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How clear views of Jesus developed in the
Adventist Church

by Gilbert Valentine

Discussions on the doctrine of the Trinity are again rippling the surface of Adventist reflection on the nature of the Godhead.  Adventists as a whole have not always been Trinitarian in belief, as a number of recent authors1 have pointed out. Some Adventists still think that we should not be Trinitarian.

Many early Adventist pioneers such as James White, Joseph Bates, J. H. Waggoner, and R. F. Cottrell were, in fact, strongly anti-Trinitarian. They came from Disciples of Christ or similar church backgrounds and brought their strong anticreedal, anti-Trinitarian theology with them. This was how it came to be that semi-Arian concepts of Christology were fairly deeply imbedded in early Adventist beliefs and literature.

When did the change to Trinitarianism occur?

As Jerry Moon points out, "an irreversible paradigm shift" occurred in the Adventist Church in the 1890s, spurred along by the church's publication of Ellen White's The Desire of Ages in 1898. This influential book on the life of Christ reflected Mrs. White's own developing understanding and called attention "to scriptures whose significance had been overlooked." Its publication contributed to a "complete reversal" of Adventist thinking on the Trinity, and it became a kind of "continental divide."2

Because theological concepts are interconnected and interrelated, the paradigm shift inevitably had a deep and far-reaching impact on the church's understanding of other parts of its theology as I show in my biographical study of leading church theologian W. W. Prescott. The development enabled the church to give its distinctive message in a new gospel context.3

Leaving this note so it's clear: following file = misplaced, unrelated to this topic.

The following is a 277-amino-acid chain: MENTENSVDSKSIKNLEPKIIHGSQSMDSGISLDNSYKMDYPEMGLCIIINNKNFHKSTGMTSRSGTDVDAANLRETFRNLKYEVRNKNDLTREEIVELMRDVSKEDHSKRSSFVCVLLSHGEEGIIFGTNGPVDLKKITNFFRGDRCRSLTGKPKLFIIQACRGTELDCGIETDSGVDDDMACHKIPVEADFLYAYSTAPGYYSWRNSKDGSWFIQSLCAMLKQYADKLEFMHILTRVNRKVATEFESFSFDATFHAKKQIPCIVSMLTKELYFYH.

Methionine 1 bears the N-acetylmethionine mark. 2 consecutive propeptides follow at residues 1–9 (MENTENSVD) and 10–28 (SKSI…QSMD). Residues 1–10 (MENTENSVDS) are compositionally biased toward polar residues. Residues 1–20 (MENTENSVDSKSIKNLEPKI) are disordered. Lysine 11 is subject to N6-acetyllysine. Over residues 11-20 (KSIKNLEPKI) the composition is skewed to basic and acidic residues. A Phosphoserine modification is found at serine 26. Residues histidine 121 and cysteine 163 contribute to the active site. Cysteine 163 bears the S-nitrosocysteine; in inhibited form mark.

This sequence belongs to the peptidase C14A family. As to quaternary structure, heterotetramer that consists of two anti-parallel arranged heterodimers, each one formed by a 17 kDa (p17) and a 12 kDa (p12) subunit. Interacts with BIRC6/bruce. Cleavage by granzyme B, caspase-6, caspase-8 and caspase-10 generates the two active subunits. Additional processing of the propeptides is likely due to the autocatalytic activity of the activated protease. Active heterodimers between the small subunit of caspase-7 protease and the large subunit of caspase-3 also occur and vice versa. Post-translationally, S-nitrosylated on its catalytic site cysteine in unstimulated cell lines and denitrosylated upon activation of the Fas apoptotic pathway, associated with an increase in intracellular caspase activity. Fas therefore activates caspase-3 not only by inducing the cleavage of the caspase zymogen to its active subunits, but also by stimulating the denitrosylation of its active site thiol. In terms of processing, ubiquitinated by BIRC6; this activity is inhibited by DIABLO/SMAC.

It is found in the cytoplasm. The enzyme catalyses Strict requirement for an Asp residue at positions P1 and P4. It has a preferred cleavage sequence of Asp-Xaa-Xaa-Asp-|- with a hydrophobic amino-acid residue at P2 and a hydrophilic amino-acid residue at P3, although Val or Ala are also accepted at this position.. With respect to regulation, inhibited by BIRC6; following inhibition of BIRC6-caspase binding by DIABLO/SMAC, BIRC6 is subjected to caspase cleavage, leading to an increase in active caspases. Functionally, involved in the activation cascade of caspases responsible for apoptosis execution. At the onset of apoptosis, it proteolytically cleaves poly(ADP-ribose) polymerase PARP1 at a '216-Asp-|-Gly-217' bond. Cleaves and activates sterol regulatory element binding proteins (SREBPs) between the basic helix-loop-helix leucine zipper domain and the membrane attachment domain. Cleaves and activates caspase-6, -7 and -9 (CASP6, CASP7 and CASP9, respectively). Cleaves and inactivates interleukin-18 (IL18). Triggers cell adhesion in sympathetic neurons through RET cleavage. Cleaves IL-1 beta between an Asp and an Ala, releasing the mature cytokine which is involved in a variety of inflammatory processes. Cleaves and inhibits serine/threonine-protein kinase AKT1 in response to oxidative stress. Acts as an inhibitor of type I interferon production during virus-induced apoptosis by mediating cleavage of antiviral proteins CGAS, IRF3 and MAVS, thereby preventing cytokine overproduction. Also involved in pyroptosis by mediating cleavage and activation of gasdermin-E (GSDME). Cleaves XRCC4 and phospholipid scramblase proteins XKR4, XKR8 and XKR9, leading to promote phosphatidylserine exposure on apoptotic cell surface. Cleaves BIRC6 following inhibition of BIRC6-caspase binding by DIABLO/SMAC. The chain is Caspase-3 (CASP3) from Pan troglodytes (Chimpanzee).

How did change come?

The change did not happen quickly, of course. It took many years. But how did the change happen? Did Ellen White simply initiate the changes in the late 1890s through some special burst of revelation or insight? Or did the development occur as the result of some sort of focused Bible study on the topic occurring in the church? Was there some sort of "agitation and discussion" happening somewhere in the background?

M. L. Andreason and others advanced the first explanation. Andreason clearly gave this impression in his repeated recalling of his own and the church's astonishment at reading in The Desire of Ages the "revolutionary" statement on the self-existent deity of Christ, "in Christ is life, original, unborrowed, underived."4

To Andreason this was clearly an unexpected burst of new light with no prior background discussion "of any sort."5 Andreason's surprise was apparently quite common in the experience of others in the denomination at the time.

Ministry editor Leroy Froom, on the other hand, suspected there was more to it than that. As he understood things, "the Spirit of prophecy [the work of Ellen White] was never the instrument to initiate doctrine, or other truths among us." Rather, new perspectives and understandings "have come from study," he suggested. Froom's inquisitiveness in the mid-1940s led to his seeking out witnesses of what had been happening during the period when the changes occurred.6